I was hit with a strong case of the sophomore slump. Depression and mornings spent in bed staring at the ceiling, searching for a better reason to get up other than having to pee. I wasn’t sure if I belonged at Colorado College. Only my parents were proud of my Economics major, and my girlfriend had just broken up with me. I felt lost.
Our enemy surveys. It imprisons. It tortures. It breaks. It severs. It kills. You must know this. You must know that to struggle for liberation is to commit your entire being. It is to struggle for the fruits of a freedom you may never taste. A war that cannot ever be understood as won. It is suicidal.
What do you live for and what do you die for? These are the only two questions that have mattered to me. They rest beneath every other I have asked. They cannot be separated. When you know what you would live for, you know what you would die for. Through tumultuous transitions, I have grounded myself in this reality. I am alive. I will be dead. I live in light of this, for if I live and love knowing it will end, then I will meet my end having lived and loved.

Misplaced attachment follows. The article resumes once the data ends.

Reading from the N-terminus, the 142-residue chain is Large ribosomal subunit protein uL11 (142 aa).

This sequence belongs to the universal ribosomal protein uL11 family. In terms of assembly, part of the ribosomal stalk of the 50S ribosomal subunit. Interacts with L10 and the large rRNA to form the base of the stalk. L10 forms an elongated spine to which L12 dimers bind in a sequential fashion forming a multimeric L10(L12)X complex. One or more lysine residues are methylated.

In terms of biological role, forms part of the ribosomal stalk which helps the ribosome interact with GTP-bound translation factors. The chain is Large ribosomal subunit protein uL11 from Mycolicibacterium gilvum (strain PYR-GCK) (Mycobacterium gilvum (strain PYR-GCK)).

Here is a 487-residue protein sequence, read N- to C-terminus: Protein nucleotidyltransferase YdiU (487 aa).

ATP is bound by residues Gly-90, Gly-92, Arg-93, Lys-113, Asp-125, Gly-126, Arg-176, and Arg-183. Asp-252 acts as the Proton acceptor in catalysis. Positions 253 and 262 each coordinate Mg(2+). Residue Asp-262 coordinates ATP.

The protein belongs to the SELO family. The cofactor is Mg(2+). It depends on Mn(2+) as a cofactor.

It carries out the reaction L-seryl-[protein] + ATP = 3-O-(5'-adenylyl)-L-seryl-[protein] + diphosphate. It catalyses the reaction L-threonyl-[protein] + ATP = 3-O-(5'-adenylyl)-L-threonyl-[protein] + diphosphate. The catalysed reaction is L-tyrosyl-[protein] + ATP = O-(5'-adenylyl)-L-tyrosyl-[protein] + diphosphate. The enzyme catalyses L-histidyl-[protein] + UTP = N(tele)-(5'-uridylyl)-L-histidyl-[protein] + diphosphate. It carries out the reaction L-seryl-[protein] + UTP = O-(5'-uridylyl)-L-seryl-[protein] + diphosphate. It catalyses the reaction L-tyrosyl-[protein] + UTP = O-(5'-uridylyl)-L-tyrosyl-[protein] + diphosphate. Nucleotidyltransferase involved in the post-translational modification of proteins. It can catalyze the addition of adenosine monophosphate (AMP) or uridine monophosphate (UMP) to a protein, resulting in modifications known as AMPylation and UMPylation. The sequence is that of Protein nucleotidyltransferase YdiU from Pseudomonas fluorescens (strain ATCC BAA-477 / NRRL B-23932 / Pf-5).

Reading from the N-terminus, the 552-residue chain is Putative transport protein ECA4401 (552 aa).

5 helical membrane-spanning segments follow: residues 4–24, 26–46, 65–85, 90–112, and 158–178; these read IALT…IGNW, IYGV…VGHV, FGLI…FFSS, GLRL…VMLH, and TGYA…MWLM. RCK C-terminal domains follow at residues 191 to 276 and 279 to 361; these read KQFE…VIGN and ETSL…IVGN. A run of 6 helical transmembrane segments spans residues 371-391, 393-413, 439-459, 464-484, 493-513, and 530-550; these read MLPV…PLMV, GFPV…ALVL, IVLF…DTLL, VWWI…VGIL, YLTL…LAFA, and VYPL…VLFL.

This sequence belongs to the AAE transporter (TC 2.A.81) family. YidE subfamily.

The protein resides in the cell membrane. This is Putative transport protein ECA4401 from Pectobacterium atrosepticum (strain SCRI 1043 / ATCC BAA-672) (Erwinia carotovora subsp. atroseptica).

My body does not belong. This truth cowers beneath the shroud of self-preservation that is threatened in my presence and secured through my absence. Whether American patriotism in the wake of 9/11 as I’m called a “terrorist sand nigger,” or Yik-Yak anonymity telling me to go back to where I’ve never been and could never return—for you have plundered it of its wealth, destroyed it of its culture, robbed what you enjoyed and called it your own.
My dad has cried three times in his life: the day his older brother died, the day his mother died and the day I called him a failure. The words came at the height of our most intense argument. My senior year of high school I was in a serious relationship with my closest friend. My parents never explicitly forbid me from dating, but it was an assumption they hoped I wouldn’t question.